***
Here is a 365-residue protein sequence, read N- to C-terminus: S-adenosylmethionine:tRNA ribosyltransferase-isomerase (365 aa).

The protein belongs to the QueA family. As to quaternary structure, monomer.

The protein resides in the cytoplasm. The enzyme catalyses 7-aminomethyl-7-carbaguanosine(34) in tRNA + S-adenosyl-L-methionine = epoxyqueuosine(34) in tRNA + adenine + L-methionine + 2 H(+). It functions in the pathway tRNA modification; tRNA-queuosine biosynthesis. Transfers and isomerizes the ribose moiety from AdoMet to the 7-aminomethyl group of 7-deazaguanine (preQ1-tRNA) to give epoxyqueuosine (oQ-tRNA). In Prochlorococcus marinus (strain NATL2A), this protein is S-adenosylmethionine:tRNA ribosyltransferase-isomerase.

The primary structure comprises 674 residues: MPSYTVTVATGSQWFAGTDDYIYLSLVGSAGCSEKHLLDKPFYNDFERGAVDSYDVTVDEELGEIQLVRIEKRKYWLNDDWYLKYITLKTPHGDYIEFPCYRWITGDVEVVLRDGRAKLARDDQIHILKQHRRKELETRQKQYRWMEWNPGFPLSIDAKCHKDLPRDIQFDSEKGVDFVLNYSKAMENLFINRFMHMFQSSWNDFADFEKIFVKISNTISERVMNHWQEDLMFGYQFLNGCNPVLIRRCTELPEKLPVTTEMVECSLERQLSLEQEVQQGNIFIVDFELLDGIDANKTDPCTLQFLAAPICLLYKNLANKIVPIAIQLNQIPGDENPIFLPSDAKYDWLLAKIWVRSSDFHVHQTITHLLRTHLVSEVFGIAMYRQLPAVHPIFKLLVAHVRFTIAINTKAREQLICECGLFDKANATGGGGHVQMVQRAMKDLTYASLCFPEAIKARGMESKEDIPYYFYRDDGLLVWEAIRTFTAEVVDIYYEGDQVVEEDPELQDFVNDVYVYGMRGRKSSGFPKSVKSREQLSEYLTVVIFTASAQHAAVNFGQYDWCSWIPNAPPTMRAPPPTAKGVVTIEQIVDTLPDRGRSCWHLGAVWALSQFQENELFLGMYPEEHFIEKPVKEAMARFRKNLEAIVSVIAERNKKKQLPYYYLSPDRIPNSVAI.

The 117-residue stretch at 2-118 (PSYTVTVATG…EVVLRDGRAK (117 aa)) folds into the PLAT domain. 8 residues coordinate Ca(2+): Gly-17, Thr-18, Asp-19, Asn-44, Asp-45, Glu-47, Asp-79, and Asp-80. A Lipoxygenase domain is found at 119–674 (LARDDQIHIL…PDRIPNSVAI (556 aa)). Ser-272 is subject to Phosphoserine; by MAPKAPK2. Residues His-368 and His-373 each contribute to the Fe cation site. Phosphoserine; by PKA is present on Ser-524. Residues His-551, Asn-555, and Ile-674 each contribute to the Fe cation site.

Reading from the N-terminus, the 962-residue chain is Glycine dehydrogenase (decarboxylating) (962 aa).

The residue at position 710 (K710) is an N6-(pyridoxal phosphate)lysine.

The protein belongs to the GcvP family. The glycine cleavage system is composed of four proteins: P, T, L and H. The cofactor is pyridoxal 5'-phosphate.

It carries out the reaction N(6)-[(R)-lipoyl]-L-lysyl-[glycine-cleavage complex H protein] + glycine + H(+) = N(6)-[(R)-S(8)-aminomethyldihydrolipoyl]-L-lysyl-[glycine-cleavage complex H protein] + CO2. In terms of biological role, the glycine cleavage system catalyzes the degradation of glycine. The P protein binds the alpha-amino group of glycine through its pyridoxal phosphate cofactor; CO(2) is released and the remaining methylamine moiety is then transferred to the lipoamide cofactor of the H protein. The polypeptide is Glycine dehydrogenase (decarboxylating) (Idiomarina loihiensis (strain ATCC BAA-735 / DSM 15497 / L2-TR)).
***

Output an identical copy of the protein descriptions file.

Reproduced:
Here is a 365-residue protein sequence, read N- to C-terminus: S-adenosylmethionine:tRNA ribosyltransferase-isomerase (365 aa).

The protein belongs to the QueA family. As to quaternary structure, monomer.

The protein resides in the cytoplasm. The enzyme catalyses 7-aminomethyl-7-carbaguanosine(34) in tRNA + S-adenosyl-L-methionine = epoxyqueuosine(34) in tRNA + adenine + L-methionine + 2 H(+). It functions in the pathway tRNA modification; tRNA-queuosine biosynthesis. Transfers and isomerizes the ribose moiety from AdoMet to the 7-aminomethyl group of 7-deazaguanine (preQ1-tRNA) to give epoxyqueuosine (oQ-tRNA). In Prochlorococcus marinus (strain NATL2A), this protein is S-adenosylmethionine:tRNA ribosyltransferase-isomerase.

The primary structure comprises 674 residues: MPSYTVTVATGSQWFAGTDDYIYLSLVGSAGCSEKHLLDKPFYNDFERGAVDSYDVTVDEELGEIQLVRIEKRKYWLNDDWYLKYITLKTPHGDYIEFPCYRWITGDVEVVLRDGRAKLARDDQIHILKQHRRKELETRQKQYRWMEWNPGFPLSIDAKCHKDLPRDIQFDSEKGVDFVLNYSKAMENLFINRFMHMFQSSWNDFADFEKIFVKISNTISERVMNHWQEDLMFGYQFLNGCNPVLIRRCTELPEKLPVTTEMVECSLERQLSLEQEVQQGNIFIVDFELLDGIDANKTDPCTLQFLAAPICLLYKNLANKIVPIAIQLNQIPGDENPIFLPSDAKYDWLLAKIWVRSSDFHVHQTITHLLRTHLVSEVFGIAMYRQLPAVHPIFKLLVAHVRFTIAINTKAREQLICECGLFDKANATGGGGHVQMVQRAMKDLTYASLCFPEAIKARGMESKEDIPYYFYRDDGLLVWEAIRTFTAEVVDIYYEGDQVVEEDPELQDFVNDVYVYGMRGRKSSGFPKSVKSREQLSEYLTVVIFTASAQHAAVNFGQYDWCSWIPNAPPTMRAPPPTAKGVVTIEQIVDTLPDRGRSCWHLGAVWALSQFQENELFLGMYPEEHFIEKPVKEAMARFRKNLEAIVSVIAERNKKKQLPYYYLSPDRIPNSVAI.

The 117-residue stretch at 2-118 (PSYTVTVATG…EVVLRDGRAK (117 aa)) folds into the PLAT domain. 8 residues coordinate Ca(2+): Gly-17, Thr-18, Asp-19, Asn-44, Asp-45, Glu-47, Asp-79, and Asp-80. A Lipoxygenase domain is found at 119–674 (LARDDQIHIL…PDRIPNSVAI (556 aa)). Ser-272 is subject to Phosphoserine; by MAPKAPK2. Residues His-368 and His-373 each contribute to the Fe cation site. Phosphoserine; by PKA is present on Ser-524. Residues His-551, Asn-555, and Ile-674 each contribute to the Fe cation site.

Reading from the N-terminus, the 962-residue chain is Glycine dehydrogenase (decarboxylating) (962 aa).

The residue at position 710 (K710) is an N6-(pyridoxal phosphate)lysine.

The protein belongs to the GcvP family. The glycine cleavage system is composed of four proteins: P, T, L and H. The cofactor is pyridoxal 5'-phosphate.

It carries out the reaction N(6)-[(R)-lipoyl]-L-lysyl-[glycine-cleavage complex H protein] + glycine + H(+) = N(6)-[(R)-S(8)-aminomethyldihydrolipoyl]-L-lysyl-[glycine-cleavage complex H protein] + CO2. In terms of biological role, the glycine cleavage system catalyzes the degradation of glycine. The P protein binds the alpha-amino group of glycine through its pyridoxal phosphate cofactor; CO(2) is released and the remaining methylamine moiety is then transferred to the lipoamide cofactor of the H protein. The polypeptide is Glycine dehydrogenase (decarboxylating) (Idiomarina loihiensis (strain ATCC BAA-735 / DSM 15497 / L2-TR)).